Two of SKW survey team reviews a proposed pipeline route

SKW Vice President of Field Services Tim (T.J.) Johannes (left) reviews the proposed pipeline route and discusses access to electrical power along the route with SKW Managing Director of Pipeline Survey Trace Calabrese (right).

During route selection for an interstate pipeline, surveyors must consider an array of factors that impact the feasibility and cost of constructing the pipeline, including wetlands, bodies of water, property boundaries and roads. When designing routes for the infrastructure vital to the energy industry, surveyors at Shafer, Kline & Warren (SKW) understand the financial impact of considering one more factor early in the process – electric power.

For one recent pipeline survey and design project completed by SKW, reassessing the location and quantity of pump stations on the proposed route meant saving the midstream company $100 million on the construction of the pipeline.

“When building a pipeline, it’s not uncommon for companies to invest a significant amount of money to get electricity to a site,” said SKW Vice President of Field Services Tim (T.J.) Johannes. “Still, there is no reason to spend more than necessary on electricity, which means not just considering what is the best route for the pipe, but also looking at how to route for the best access to power.”

Johannes explained that the original pipeline proposal included five pump stations along the 565 mile route. By collaborating with SKW’s electrical engineering and pipeline design departments on a power availability study during the preliminary route phase, Johannes was able to identify route adjustments that added 3,000 feet of pipe, allowing for the design team to increase the size of the pump stations while reducing the number of pump stations from five to four.

The change moved the pump stations closer to power sources and reduced the cost of getting power to the pump stations from $125 million to $12 million. While there was an increased cost with the size of the pump stations and additional length of pipe, the change would save the pipeline company about $100 million after the added expenses.

Surveyor by fence in field

One of SKW’s surveyors completes the preliminary survey to gather data to inform the design for the proposed pipeline.

“As a company, we leverage our vast experience and institutional knowledge of survey and design,” said Johannes. “We look at all the pieces of the puzzle before we put it together. You don’t want to do a 500 piece puzzle and discover you only have 499 pieces. That’s when you discover that you have to spend millions of dollars that is not in the budget to fix the missing piece at the last minute.”

Johannes added that it is not enough to just look at the location of power and sub-stations, but one must also consider the current load being drawn from the substations and future planned power lines.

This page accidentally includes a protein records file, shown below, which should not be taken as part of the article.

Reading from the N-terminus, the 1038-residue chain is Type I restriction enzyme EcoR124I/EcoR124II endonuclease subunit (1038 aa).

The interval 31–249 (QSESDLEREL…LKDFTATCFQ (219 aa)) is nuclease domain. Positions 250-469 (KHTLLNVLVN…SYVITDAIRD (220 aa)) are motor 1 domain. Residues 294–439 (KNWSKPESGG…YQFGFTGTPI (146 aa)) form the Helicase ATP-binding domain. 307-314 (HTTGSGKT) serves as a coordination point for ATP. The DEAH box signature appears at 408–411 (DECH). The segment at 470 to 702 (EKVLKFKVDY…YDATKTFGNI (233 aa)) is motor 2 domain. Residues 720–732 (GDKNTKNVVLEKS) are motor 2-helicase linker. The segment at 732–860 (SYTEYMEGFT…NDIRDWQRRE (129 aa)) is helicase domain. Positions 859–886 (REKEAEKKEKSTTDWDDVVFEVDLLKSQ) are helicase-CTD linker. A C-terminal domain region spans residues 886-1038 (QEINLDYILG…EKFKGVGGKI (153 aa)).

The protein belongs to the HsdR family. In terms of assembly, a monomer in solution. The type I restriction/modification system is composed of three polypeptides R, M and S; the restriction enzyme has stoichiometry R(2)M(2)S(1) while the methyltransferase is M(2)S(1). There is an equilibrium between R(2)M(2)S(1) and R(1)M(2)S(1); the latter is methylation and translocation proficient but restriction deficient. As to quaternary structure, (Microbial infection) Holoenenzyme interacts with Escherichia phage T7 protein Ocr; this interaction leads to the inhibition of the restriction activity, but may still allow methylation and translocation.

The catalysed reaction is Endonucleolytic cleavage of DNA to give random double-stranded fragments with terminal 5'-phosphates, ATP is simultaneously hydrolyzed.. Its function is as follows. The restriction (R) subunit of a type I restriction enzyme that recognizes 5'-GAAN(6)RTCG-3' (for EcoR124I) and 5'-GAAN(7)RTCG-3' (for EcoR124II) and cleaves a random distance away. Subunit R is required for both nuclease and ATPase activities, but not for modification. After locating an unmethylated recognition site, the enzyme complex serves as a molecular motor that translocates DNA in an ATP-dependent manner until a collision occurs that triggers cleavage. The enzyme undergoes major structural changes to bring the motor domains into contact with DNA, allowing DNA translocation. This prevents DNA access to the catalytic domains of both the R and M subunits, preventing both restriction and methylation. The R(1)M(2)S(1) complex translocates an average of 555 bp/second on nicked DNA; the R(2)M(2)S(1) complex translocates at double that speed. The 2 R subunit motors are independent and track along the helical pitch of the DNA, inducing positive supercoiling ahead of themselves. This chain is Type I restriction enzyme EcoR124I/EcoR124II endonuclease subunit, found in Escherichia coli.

“Too often power is an after-thought,” said Johannes. “Many companies wait until they are designing the pump station much later in the process to consider how they are going to get power to it. Instead, we incorporated the findings of our electrical engineers’ power availability study into our solutions.”

One option for companies that locate pump stations in places where power is inaccessible or expensive is to use a large diesel generator to power the pump station. However, the purchase of diesel fuel throughout the lifetime of the pump station can be expensive and fluctuates with the market price of fuel.

“During our assessment, we look at the GIS data from the power companies and contact them to find out about current loads and future expansion projects,” said Johannes. “We found a couple sites during this project where they were in the process of building new power lines. This enabled the midstream company building the pipeline to pay for the upgrades to the power line rather than running a whole new line or paying for a new substation.”

Through its work with pipeline survey and construction, SKW estimates the cost to construct a new power line with the voltage to power a pump station to be about $1 million per mile.

“There is a lot of pressure on companies to optimize efficiency and reduce costs,” said Johannes. “Even if we are only completing the survey for the project, we think about the project in a holistic way and consider the design and engineering that will go into it. We approach projects this way from day one, so we are able to provide the best, most efficient solutions for our clients.”